The Basel III capital adequacy reforms could benefit non-financial corporates by creating greater stability in the credit markets and improving the banking sector’s ability to absorb shocks in times of financial and economic stress, says Moody’s Investors Service.
However, the credit ratings agency (CRA) cautions that companies could also face higher charges for banks’ services and find it more difficult or more expensive to borrow. Moody’s adds that it does not anticipate corporate rating changes that are specifically related to the phased introduction of the Basel III framework.
“The measures can be broadly viewed as beneficial to corporates, in that they will improve the banking system’s stability and could reduce the severity of credit constraints by banks over economic cycles,” said Carlos Winzer, senior vice president (SVP), corporate finance group, and a co-author of the report, entitled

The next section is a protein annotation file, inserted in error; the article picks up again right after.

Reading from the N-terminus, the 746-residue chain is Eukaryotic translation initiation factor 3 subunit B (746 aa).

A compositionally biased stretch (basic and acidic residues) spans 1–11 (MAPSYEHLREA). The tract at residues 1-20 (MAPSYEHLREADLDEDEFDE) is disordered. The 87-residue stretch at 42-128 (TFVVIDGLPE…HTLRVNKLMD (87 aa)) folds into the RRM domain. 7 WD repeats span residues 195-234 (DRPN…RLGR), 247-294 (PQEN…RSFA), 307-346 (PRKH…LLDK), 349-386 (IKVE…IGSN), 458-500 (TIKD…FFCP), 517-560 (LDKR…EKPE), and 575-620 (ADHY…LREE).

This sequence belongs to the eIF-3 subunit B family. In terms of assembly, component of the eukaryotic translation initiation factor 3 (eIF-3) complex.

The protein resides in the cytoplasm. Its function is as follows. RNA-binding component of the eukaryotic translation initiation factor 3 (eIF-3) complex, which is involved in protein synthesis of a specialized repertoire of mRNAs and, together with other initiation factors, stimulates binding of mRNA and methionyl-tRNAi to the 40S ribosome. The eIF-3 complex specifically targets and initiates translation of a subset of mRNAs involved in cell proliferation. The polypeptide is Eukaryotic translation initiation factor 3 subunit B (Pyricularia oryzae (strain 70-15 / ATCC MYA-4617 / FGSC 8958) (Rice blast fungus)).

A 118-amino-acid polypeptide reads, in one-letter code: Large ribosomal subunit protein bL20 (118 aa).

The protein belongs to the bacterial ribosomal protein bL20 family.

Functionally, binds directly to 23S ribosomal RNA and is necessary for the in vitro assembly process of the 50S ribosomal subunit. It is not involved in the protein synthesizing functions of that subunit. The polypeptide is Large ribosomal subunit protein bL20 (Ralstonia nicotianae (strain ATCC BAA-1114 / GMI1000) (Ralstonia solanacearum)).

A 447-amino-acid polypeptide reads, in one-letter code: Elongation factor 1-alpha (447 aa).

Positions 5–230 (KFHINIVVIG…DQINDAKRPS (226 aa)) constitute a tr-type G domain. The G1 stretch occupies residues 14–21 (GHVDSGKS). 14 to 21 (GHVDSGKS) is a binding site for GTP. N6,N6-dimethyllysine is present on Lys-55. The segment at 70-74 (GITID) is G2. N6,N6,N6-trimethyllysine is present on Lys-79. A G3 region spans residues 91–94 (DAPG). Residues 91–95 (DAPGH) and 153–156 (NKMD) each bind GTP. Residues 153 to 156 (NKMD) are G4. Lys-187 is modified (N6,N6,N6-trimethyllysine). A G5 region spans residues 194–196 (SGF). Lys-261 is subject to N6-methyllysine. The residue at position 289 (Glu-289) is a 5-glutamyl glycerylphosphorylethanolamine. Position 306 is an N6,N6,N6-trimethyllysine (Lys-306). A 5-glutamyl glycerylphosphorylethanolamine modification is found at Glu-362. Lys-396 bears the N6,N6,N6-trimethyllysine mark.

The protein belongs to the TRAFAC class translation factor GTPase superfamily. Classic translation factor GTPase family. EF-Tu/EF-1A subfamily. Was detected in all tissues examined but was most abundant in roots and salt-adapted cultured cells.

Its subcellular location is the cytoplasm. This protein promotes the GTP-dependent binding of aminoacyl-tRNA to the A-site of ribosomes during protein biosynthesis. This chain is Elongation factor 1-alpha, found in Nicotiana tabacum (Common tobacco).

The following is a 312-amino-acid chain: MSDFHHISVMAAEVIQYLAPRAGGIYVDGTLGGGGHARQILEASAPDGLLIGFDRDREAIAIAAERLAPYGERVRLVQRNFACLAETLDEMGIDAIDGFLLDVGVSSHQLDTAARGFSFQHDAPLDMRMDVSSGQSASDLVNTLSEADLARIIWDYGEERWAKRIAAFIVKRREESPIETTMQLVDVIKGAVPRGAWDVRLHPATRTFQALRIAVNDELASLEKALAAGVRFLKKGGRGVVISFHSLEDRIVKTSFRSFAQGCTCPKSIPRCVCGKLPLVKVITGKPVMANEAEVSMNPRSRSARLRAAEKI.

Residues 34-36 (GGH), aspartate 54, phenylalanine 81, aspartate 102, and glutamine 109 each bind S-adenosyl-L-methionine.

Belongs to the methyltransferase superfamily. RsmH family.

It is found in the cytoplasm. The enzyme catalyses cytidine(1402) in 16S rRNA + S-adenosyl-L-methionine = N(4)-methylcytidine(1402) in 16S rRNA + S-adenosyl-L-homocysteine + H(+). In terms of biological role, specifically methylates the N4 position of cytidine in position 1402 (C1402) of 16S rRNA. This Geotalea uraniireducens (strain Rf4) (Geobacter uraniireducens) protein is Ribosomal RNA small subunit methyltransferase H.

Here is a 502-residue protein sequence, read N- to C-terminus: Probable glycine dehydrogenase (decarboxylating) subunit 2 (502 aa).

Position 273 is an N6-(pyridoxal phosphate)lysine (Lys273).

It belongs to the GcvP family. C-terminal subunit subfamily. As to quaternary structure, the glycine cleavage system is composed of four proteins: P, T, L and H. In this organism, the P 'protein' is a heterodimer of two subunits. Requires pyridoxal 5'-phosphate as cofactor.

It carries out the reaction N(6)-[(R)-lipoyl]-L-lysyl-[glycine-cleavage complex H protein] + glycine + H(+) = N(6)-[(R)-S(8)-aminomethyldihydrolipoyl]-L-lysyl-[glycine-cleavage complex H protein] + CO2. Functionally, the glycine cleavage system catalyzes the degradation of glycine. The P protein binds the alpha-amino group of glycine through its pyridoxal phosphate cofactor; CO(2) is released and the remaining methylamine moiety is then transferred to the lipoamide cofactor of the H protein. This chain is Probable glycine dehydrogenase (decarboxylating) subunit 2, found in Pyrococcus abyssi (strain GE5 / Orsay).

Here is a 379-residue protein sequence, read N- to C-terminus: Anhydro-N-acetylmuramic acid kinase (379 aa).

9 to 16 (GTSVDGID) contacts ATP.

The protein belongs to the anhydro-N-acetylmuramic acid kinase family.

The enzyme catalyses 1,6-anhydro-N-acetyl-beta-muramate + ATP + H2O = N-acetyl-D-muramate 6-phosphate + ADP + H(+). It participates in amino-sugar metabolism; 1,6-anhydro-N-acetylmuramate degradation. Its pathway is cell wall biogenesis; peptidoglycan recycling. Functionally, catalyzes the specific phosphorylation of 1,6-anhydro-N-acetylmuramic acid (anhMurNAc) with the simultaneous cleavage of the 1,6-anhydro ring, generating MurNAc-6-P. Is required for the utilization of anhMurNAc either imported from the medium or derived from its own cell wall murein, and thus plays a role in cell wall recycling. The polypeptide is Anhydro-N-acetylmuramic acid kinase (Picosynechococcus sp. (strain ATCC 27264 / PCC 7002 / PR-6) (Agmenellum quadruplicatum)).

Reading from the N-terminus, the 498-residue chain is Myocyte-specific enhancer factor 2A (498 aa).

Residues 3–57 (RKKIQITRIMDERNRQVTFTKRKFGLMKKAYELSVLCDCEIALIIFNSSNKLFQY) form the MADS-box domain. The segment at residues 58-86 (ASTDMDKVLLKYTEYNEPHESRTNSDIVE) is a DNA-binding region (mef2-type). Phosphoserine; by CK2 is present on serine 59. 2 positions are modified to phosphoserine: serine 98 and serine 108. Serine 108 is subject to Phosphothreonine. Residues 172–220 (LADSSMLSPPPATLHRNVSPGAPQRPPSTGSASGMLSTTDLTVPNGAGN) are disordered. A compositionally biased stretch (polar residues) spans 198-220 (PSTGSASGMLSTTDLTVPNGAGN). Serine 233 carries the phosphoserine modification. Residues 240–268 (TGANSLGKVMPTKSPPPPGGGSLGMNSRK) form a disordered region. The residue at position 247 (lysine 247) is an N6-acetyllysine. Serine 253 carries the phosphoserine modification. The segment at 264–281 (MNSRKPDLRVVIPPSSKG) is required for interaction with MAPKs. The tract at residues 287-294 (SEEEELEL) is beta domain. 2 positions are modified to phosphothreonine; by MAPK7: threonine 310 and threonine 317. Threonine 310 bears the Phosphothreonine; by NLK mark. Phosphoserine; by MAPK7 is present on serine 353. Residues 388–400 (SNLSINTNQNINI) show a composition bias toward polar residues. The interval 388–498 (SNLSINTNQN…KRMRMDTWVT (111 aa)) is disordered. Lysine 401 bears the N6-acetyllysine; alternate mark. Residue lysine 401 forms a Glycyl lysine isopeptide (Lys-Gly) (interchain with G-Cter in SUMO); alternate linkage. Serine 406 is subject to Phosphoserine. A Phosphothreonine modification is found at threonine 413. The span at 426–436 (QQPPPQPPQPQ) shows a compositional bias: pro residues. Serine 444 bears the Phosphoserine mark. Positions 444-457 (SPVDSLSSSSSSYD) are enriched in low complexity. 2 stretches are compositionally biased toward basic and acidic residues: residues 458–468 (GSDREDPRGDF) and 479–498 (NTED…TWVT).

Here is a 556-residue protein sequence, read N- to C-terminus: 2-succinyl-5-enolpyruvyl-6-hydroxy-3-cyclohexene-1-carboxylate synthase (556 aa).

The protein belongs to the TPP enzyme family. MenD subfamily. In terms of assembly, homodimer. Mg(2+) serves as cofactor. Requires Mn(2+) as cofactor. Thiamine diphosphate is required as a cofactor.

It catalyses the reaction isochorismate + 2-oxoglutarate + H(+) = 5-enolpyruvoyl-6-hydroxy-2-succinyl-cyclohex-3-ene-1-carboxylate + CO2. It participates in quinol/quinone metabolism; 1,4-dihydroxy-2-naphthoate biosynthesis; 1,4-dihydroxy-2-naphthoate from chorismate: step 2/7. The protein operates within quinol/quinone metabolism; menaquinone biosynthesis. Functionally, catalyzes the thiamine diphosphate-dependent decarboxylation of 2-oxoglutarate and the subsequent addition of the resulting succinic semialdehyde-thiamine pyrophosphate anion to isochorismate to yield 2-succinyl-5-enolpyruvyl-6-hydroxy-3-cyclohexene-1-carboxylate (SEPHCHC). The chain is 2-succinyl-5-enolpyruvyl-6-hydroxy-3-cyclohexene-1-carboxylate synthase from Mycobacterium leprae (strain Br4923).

‘Global Non-Financial Corporates: Liquidity and Funding Considerations for Corporates under Basel III’
“However, it could also mean that banks will increase pricing for their services or possibly leave unprofitable lines of business, while in some cases issuers could find it more difficult or costly to obtain debt funding.”
Moody’s has identified five areas where Basel III could affect relationships between companies and banks: arranging undrawn backup lines; accessing debt capital; managing surplus liquidity; arranging other banking products; and the concentration of banking relationships.
Under the changes, it could be more costly for banks to provide stand-by credit facilities because of the higher capital charge and the need to maintain greater liquidity. Banks could become more selective in committing to corporate debt transactions in some situations. Companies could also find holding large cash balances more expensive as Basel III liquidity and stable funding requirements create disincentives for banks to take short-term wholesale deposits from corporates.
It will take time for Basel III’s effects to emerge because the changes will only be introduced gradually and they are being brought in at a time of accommodative monetary policy in many countries, the report concludes.
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